Faculty Research Interests

The Research Program of the Faculty as a whole is not narrowly focused in one area of Infectious Diseases, but spans many of the modern issues of basic, translational and clinical research. The major strength of the Program is the uniquely interdisciplinary training environment provided by the close interactions, collaborations and cooperation of the Faculty.

Faculty Research interests can be sub-categorized into themes, including Global Health/Parasitology, Immune Response to Infections, Microbial Pathogenesis, Virology/HIV, and Host Genetics/Epidemiology. The division into themes is of course to some extent artificial, and faculty interactions and collaborations are not restricted to other investigators within that theme. This is perhaps best appreciated by the fact that many faculty have research interests encompassing multiple themes.

Global Health/Parasitology

Focus: infectious diseases of importance in the developing world, with active long-standing research collaborations in Bangladesh, Brazil, Haiti, South Africa, Tanzania, Uganda, and Tanzania
Mentors: Drs. Dillingham, Guerrant, Houpt, Moore, Pearson, Petri, and Scheld

Immune Response to Infections

Focus: mucosal immunology, immunopathogenesis of infections, and T cell activation
Mentors: Drs. Braciale, Engelhard, Fu, Hammarskjold, Houpt, Petri, and Ravichandran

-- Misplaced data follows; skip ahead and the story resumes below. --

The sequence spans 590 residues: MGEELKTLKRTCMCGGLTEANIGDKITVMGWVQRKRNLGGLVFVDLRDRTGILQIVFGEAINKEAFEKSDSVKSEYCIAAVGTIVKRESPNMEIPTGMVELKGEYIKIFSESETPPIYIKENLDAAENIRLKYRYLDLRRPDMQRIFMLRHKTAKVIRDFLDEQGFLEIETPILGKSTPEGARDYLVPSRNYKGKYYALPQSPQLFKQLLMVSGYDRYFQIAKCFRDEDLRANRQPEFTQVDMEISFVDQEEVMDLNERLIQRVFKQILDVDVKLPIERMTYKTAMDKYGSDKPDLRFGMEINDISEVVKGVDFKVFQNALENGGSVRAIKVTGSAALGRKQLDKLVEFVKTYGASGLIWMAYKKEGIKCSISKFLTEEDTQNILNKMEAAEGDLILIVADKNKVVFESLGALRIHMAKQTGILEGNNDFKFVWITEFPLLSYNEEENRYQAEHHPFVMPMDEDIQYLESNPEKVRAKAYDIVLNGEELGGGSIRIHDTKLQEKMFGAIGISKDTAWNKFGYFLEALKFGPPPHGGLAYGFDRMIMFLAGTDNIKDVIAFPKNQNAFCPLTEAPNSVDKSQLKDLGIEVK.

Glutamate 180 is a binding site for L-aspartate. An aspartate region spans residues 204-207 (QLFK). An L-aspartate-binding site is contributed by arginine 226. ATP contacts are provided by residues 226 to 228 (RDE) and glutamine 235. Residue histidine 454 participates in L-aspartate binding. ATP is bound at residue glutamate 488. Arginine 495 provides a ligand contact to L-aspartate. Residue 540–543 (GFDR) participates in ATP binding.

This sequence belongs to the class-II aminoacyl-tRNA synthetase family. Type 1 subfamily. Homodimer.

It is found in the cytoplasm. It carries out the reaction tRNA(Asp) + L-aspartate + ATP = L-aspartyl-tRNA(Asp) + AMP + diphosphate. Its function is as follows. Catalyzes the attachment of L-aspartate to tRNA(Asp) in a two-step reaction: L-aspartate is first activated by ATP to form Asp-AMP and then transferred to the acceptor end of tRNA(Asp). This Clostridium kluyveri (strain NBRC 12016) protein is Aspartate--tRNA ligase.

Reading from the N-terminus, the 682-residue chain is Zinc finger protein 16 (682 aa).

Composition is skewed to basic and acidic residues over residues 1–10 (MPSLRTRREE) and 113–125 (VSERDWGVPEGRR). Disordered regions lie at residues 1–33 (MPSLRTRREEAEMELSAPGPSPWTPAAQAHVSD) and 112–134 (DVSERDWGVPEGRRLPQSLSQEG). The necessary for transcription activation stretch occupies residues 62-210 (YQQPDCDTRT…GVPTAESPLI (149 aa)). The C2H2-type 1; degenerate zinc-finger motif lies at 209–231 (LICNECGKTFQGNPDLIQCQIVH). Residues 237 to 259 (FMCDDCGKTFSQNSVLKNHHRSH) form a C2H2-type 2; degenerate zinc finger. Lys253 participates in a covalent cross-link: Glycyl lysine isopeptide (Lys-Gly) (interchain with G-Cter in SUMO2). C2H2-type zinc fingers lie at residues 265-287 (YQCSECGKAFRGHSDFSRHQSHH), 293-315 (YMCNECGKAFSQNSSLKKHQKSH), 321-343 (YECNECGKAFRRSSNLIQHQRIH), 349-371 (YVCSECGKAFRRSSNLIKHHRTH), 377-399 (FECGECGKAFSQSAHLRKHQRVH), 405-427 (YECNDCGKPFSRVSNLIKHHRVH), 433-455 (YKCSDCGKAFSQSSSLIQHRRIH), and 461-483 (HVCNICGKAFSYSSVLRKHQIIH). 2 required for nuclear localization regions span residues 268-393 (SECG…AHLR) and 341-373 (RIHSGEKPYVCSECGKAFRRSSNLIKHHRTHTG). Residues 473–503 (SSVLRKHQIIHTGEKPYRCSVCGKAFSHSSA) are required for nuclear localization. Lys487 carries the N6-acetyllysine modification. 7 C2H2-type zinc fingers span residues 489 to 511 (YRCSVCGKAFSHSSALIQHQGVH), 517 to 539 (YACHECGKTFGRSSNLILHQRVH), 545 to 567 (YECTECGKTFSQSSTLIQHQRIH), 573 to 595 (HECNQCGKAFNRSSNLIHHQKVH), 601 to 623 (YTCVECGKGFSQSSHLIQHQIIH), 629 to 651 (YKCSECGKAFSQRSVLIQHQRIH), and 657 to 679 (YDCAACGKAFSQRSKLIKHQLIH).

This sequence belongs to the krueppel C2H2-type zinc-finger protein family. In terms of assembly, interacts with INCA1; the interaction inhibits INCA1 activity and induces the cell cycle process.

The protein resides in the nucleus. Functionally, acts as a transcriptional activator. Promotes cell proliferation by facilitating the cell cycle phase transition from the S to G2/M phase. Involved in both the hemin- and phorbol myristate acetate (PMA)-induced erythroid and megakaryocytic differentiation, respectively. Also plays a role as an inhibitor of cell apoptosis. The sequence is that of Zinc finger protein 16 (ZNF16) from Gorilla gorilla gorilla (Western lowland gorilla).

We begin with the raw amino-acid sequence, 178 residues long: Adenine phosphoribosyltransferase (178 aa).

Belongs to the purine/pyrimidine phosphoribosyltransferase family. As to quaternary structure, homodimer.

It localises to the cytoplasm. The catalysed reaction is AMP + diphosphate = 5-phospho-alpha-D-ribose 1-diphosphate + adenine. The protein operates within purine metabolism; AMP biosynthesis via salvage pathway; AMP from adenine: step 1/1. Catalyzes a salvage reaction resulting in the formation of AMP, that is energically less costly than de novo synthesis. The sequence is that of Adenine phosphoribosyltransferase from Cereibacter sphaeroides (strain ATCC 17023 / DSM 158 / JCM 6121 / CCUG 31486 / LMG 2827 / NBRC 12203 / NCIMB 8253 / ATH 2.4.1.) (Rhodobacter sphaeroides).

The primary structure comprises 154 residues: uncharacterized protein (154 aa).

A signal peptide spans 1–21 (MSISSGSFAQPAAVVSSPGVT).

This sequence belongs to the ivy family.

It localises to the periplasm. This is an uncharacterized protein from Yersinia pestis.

Microbial Pathogenesis

Focus: toxins of respiratory and enteropathogens and microbial pathogen cell surface and transport
Mentors: Drs. Goldberg, Hewlett, Hoffman, Hughes, Mann, Ramakrishnan, Scheld, and Sifri


Focus: respiratory viral infections and viral modulation of the immune system
Mentors: Drs. Hammarskjold, Hayden, Kedes, Rekosh, and Yuan

Host Genetics/Epidemiology

Focus: infections in the hospital and the developing world
Faculty: Drs. Concannon, Guerrant, Knaus, Petri, Sifri, Rich, and Warren

The training mentors have been chosen based on three criteria:

  1. They are proven investigators with independently funded research programs.
  2. They are committed to research training and are active and successful preceptors of trainees.
  3. Their research focus fits within the programmatic theme of infectious diseases research.

These criteria result in the majority of the preceptors being established senior investigators with an extensive track record of training.